At the age of 17, the future Princess Michael of Kent visited her father’s farm in Mozambique. There she found herself caring for a baby cheetah whose mother had been shot because it was marauding local villagers. This is an exclusive extract from her book A Cheetah’s Tale, just published by Bradt.
My first African Christmas was unforgettable. It was incredibly hot and humid. Attending church was a test of devotion – no windows opened and the heat and smell of perspiration from the packed benches made concentrating on the service difficult. But the singing was angelic and the energetic dancing down the aisles was visually glorious, presenting a most unusual sight to a convent-reared girl. The local Catholic mission had a good following and the children, all dressed in white with radiant smiles, were a joy.
My stepmother Rosemarie and I took turns decorating the Christmas tree with lametta, a sort of thin silver fettuccine which we hung, one strand at a time, to create a glittering skirt on each branch, waving gently from the open balcony windows.
We sighed with pleasure when it was finished and then I added the candles – wax ones, naturally. This was a mistake. On Christmas Eve, I had rather a surprise. In the heat the candles had softened, bent over, and were now facing the floor. Rosemarie burst out laughing. “Oh dear – we usually put them up at the last minute to light, sing some carols and then blow them out,” she told me.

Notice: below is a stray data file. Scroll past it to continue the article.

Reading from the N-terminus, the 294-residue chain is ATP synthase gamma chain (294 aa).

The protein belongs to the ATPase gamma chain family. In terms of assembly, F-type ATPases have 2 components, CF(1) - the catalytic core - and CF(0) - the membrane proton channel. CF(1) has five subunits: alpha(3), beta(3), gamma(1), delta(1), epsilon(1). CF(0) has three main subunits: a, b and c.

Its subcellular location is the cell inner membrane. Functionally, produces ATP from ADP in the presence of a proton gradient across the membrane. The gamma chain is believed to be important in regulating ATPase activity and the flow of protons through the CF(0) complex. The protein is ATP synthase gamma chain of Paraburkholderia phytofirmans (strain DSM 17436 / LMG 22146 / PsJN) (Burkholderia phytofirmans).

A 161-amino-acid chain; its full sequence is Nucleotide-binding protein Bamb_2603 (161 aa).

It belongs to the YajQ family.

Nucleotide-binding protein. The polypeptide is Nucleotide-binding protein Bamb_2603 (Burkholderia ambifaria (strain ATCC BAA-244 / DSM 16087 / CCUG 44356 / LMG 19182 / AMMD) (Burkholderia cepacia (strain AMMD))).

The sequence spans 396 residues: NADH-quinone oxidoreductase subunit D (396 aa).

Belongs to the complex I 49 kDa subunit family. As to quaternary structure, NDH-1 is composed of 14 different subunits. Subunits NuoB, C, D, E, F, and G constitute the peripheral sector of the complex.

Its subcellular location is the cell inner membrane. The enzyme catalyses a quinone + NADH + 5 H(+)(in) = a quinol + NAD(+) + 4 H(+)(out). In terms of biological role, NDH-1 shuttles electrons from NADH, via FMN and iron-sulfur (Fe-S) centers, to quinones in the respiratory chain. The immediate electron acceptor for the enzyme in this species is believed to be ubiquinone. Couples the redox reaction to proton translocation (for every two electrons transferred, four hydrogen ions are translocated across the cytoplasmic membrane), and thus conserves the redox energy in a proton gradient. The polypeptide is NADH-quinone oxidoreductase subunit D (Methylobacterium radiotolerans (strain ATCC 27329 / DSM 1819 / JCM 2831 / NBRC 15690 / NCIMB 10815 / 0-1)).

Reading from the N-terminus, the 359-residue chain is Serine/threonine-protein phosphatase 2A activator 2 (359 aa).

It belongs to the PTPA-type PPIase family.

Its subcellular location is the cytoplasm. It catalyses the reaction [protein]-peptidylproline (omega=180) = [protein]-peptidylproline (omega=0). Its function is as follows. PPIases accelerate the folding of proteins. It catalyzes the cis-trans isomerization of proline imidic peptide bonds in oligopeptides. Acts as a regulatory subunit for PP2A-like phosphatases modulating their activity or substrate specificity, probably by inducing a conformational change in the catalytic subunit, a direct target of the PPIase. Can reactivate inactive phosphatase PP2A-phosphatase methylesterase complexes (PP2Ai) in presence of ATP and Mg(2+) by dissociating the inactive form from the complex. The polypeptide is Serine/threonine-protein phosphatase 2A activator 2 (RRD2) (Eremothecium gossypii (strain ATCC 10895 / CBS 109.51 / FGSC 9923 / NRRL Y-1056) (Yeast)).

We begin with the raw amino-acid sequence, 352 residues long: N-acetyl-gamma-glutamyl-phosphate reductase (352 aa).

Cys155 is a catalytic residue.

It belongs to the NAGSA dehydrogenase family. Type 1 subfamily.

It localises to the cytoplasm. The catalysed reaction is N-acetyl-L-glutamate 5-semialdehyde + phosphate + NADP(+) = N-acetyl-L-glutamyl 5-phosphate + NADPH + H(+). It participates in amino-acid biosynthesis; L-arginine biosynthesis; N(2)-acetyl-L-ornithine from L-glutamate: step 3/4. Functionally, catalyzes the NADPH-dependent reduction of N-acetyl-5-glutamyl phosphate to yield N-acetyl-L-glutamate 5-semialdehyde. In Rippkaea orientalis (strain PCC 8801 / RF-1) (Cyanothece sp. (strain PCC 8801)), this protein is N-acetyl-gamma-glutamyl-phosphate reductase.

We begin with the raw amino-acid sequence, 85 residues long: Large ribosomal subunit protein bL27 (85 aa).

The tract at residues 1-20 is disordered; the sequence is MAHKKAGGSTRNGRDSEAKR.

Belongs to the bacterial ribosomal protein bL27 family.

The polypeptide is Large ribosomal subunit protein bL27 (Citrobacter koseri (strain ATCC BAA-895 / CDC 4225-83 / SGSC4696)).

It wasn’t only the candles that were affected by the Christmas humidity. My leather shoes, bags and belts all acquired mildew, as did anything leather inside the house. Still, we would sit on the verandah after dinner, enjoying the breeze coming up the valley from the coast. Our cheetah cub Tess was far too small to take part in the festivities, but I left the door to my rooms open for her to join us if she wanted, and sometimes she did.
On New Year’s Eve I joined in another tradition. We decorated the back frames of our chairs by winding a twist of pretty leaves round them. Then, just before midnight, we stood on the seats of our chairs, waiting. When we heard the stroke of midnight from the wireless (attached to a battery removed from the Land Rover), we jumped down and into the New Year. I am not sure if this was one of Rosemarie’s inventions, but I loved it.
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